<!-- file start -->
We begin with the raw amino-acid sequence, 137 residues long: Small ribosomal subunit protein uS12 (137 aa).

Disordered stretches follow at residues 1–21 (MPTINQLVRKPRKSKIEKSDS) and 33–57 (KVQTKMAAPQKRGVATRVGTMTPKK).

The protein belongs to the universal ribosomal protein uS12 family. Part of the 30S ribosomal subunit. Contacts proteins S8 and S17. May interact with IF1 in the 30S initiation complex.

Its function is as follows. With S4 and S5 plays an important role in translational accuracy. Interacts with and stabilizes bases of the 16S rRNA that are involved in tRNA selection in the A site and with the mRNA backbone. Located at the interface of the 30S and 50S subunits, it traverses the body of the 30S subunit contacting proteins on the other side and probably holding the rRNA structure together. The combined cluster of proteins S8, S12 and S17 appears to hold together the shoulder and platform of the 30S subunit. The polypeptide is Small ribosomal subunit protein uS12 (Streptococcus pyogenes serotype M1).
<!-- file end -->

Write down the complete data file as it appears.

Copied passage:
We begin with the raw amino-acid sequence, 137 residues long: Small ribosomal subunit protein uS12 (137 aa).

Disordered stretches follow at residues 1–21 (MPTINQLVRKPRKSKIEKSDS) and 33–57 (KVQTKMAAPQKRGVATRVGTMTPKK).

The protein belongs to the universal ribosomal protein uS12 family. Part of the 30S ribosomal subunit. Contacts proteins S8 and S17. May interact with IF1 in the 30S initiation complex.

Its function is as follows. With S4 and S5 plays an important role in translational accuracy. Interacts with and stabilizes bases of the 16S rRNA that are involved in tRNA selection in the A site and with the mRNA backbone. Located at the interface of the 30S and 50S subunits, it traverses the body of the 30S subunit contacting proteins on the other side and probably holding the rRNA structure together. The combined cluster of proteins S8, S12 and S17 appears to hold together the shoulder and platform of the 30S subunit. The polypeptide is Small ribosomal subunit protein uS12 (Streptococcus pyogenes serotype M1).